Saturday, 22 March 2008

Inside China: Hatchlings of Democracy get nasty

Inside China

BBC’s Inside China season seems to be getting more interesting as they broadcast the topical issues that give us insight into this world of history and culture that has been seriously abraded by the sameness and inequalities of Communism.

A teacher stepped before a class of 8-year old children and introduced the concept of democracy then called an election for class monitor with the contestants being; a girl (Xu Xiaofei) and two boys (Cheng Cheng, Luo Lei), one of whom had been hand-picked as class monitor (Luo Lei) the previous two years.

Please Vote for Me was an eye-opener into a possible future of Chinese democracy that left me seriously winded by the manipulation, treachery, scheming and cut-throat competition – this was definitely no child’s play by any stretch of the imagination – this was war.

Moi, The Class Monitor

In two different higher institutions I was class representative, I do not think I had any political savvy, I just went in front of the class and gave an unscripted speech, then left people to decide.

Strangely, I never had to set up a political campaign committee though for greater office I might have had to do that, but I always got the popular vote and the responsibility that went with that office.

Once an observer accused me of not leading my constituency by example because I was a noisemaker – well, my class did have a reputation for making noise and one had to separate example from representation – I replied, “My class is a noisy class, if I cannot represent them in what we are know for I would not be doing my job.”

No child’s play

I had hoped the selection of class monitor would be a speech and a vote; but the campaign involved a musical presentation, a debate highlighting the opponent’s faults with rebuttals and a final speech before the vote. Each contestant was allowed to have two class assistants to help with their campaigns.

This would have all been benign but for when the parents got involved as “political advisors” when in fact, they were literally living out their aspirations through their kids.

The China one-child-policy has unintended social consequences that are beginning to unravel, one of which was highlighted in another Inside China programme – Looking for a China Girl about the shortage of spouses for Chinese men.

The lone child dynamic creates a rather more selfish personality prone to demanding and obtaining their requirements without question, they become demigods – this is quite different from the first child personality.

Xu Xiaofei

Before Xu Xiaofei had time to give her quite talented musical performance, Cheng Cheng got the whole class to shout her down, she never recovered her confidence, but also being from a one parent family, it appeared lone children seem to need both parents more for their development of character than if they had siblings – her mother did try hard to prop her up.

Cheng Cheng also put her seriously on the defensive and the fault pointing debate that her final speech was more a plea for understanding than a manifesto for change.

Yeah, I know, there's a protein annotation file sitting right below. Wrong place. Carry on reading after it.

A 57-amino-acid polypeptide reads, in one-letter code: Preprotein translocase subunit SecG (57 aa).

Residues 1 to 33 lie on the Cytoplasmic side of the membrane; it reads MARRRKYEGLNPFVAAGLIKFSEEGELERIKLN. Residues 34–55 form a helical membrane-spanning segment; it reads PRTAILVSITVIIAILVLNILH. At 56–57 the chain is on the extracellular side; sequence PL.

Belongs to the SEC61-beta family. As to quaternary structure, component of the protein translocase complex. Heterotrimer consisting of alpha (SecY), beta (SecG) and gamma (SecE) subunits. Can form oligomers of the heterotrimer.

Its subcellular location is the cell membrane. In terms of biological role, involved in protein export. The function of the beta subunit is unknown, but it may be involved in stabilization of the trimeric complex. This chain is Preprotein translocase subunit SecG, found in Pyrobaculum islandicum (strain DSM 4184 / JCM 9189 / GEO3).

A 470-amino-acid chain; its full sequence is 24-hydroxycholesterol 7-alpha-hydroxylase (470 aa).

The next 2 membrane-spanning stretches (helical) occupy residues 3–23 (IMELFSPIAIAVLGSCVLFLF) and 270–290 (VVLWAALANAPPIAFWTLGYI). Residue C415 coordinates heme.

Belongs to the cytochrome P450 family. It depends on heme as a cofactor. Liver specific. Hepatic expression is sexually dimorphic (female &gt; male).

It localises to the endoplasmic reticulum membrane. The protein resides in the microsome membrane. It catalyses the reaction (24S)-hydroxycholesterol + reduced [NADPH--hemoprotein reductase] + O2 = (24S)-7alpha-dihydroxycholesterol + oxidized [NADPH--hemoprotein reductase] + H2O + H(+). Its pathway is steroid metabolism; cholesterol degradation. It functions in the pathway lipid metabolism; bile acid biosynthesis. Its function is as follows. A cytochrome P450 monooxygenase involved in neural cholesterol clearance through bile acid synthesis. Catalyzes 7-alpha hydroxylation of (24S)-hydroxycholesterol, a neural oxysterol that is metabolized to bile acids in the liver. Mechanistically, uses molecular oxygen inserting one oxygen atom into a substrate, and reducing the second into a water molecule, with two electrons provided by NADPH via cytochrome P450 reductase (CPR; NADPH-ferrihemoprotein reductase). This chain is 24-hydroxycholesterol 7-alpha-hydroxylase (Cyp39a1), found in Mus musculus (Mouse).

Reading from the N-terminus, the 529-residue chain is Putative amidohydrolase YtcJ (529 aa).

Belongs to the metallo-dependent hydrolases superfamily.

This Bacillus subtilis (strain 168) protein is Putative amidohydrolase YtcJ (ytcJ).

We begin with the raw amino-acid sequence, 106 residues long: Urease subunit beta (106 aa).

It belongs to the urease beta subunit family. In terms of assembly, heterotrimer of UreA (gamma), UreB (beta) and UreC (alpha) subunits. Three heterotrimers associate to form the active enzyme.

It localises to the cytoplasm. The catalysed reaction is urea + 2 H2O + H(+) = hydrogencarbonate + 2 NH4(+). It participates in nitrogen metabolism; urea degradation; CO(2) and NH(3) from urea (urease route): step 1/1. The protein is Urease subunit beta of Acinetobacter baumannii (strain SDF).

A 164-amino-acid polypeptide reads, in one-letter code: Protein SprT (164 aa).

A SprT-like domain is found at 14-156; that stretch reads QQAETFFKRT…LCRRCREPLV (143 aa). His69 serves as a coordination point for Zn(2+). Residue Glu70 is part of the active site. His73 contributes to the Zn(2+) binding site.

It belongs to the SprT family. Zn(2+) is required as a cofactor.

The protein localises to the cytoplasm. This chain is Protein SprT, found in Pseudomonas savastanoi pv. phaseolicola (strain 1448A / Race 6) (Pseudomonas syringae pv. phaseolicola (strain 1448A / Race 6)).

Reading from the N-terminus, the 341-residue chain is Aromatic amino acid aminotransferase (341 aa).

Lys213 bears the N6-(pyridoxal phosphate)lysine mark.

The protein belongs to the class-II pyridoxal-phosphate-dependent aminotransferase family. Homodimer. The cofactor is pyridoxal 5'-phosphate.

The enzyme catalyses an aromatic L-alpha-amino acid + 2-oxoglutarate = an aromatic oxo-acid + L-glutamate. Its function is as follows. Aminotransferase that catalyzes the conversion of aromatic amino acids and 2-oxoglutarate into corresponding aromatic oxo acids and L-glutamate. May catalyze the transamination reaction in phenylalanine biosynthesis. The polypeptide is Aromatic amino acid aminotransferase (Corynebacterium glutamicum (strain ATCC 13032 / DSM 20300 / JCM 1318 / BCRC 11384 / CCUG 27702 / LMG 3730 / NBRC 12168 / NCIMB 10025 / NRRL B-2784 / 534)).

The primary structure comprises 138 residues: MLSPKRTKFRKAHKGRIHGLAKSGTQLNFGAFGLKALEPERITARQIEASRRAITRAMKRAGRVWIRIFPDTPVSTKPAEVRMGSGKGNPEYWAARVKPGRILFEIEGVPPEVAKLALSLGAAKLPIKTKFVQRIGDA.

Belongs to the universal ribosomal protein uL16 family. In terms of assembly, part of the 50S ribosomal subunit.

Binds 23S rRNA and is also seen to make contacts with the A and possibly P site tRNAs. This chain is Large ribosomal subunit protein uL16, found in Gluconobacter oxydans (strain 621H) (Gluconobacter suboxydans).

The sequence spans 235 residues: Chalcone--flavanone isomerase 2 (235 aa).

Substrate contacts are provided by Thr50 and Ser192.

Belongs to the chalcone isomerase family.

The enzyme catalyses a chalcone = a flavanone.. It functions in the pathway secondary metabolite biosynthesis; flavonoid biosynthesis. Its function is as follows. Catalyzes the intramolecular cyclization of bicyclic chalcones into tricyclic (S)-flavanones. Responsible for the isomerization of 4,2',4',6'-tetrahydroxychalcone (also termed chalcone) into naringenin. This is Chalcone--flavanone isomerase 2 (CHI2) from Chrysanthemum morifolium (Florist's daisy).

Cheng Cheng

Cheng Cheng was something of the larger than life figure, garrulous, scheming and with ambitions to become the President of China, he completely intimidated his opponents that Luo Lei wanted to pull out of the election.

His musical rendition was a song that got everyone singing along after which he hugged everyone flattering them and asked them all to vote for him – he had cornered the electorate.

He could silence the class with his booming voice at one command, his confidence was overbearing.

His parents were the most pushy and forceful, they primed him, got him to rehearse and memorise his speeches and gave him all sorts of ideas to wrong foot his opponents – pollsters would have called the election for him.

Luo Lei

Luo Lei’s performance was rubbished by Cheng Cheng apart from saying that Luo Lei sang completely out of tune. He in fact did not think his parents should help him, he had a quality of self-belief that his parents first had difficulty becoming his “political advisors”.

Luo Lei’s father suggested he invite his calls for a free ride on the new monorail in town – that was the election bought the first time; everyone was going to vote for Luo Lei.

The big fight

Cheng Cheng was not going down without a fight but made the mistake of promising to vote for Luo Lei such that whilst he successfully listed a litany of faults of Luo Lei and was able to brand him a dictator by getting everyone who had been ruffled and beaten by Luo Lei to raise their hands; Cheng Cheng was a branded dishonest and a liar because he changed his decision to vote for Luo Lei.

Cheng Cheng was still the frontrunner though he did not trust his classmates would vote for him that he asked the narrator to enquire again of a girl who said she would vote for him when he was out of earshot.

The election bought again

At the final speech, Cheng again gave the best performance but Luo Lei had presents for his classmates in commemoration of an oncoming holiday after his speech.

The election was bought a second time and this time, it worked – Luo Lei was elected despite being a strict class monitor bordering on a bully and being a “dictator”.

Xu Xiaofei burst into tears and Cheng Cheng walked out of the class before the inauguration to shed tears in the toilet as his assistants were completely inconsolable.

They were eventually brought together to reconcile but these hatchlings of democracy looked like they would grow into leviathans with untrammelled might.

Even I would not enter the bear pit with these Machiavellian political heavyweights, I do fear if this is the democracy China would acquire in the next generation.

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